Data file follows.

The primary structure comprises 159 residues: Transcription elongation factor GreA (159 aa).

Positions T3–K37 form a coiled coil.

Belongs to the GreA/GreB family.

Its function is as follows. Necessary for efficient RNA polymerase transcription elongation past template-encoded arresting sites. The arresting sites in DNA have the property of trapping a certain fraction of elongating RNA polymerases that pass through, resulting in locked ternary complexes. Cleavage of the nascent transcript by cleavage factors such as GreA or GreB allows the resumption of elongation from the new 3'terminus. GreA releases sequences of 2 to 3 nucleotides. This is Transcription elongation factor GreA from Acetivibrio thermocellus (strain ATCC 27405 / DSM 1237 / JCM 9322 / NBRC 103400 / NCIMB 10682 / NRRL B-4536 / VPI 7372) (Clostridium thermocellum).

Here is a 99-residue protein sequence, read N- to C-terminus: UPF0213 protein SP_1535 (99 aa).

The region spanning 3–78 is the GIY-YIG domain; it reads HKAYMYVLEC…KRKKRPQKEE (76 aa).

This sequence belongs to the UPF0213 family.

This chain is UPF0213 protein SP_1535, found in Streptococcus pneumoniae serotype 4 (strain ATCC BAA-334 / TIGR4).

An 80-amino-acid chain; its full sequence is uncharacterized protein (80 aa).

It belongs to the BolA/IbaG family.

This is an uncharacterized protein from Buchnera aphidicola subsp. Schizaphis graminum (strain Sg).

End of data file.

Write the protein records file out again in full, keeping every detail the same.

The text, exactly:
The primary structure comprises 159 residues: Transcription elongation factor GreA (159 aa).

Positions T3–K37 form a coiled coil.

Belongs to the GreA/GreB family.

Its function is as follows. Necessary for efficient RNA polymerase transcription elongation past template-encoded arresting sites. The arresting sites in DNA have the property of trapping a certain fraction of elongating RNA polymerases that pass through, resulting in locked ternary complexes. Cleavage of the nascent transcript by cleavage factors such as GreA or GreB allows the resumption of elongation from the new 3'terminus. GreA releases sequences of 2 to 3 nucleotides. This is Transcription elongation factor GreA from Acetivibrio thermocellus (strain ATCC 27405 / DSM 1237 / JCM 9322 / NBRC 103400 / NCIMB 10682 / NRRL B-4536 / VPI 7372) (Clostridium thermocellum).

Here is a 99-residue protein sequence, read N- to C-terminus: UPF0213 protein SP_1535 (99 aa).

The region spanning 3–78 is the GIY-YIG domain; it reads HKAYMYVLEC…KRKKRPQKEE (76 aa).

This sequence belongs to the UPF0213 family.

This chain is UPF0213 protein SP_1535, found in Streptococcus pneumoniae serotype 4 (strain ATCC BAA-334 / TIGR4).

An 80-amino-acid chain; its full sequence is uncharacterized protein (80 aa).

It belongs to the BolA/IbaG family.

This is an uncharacterized protein from Buchnera aphidicola subsp. Schizaphis graminum (strain Sg).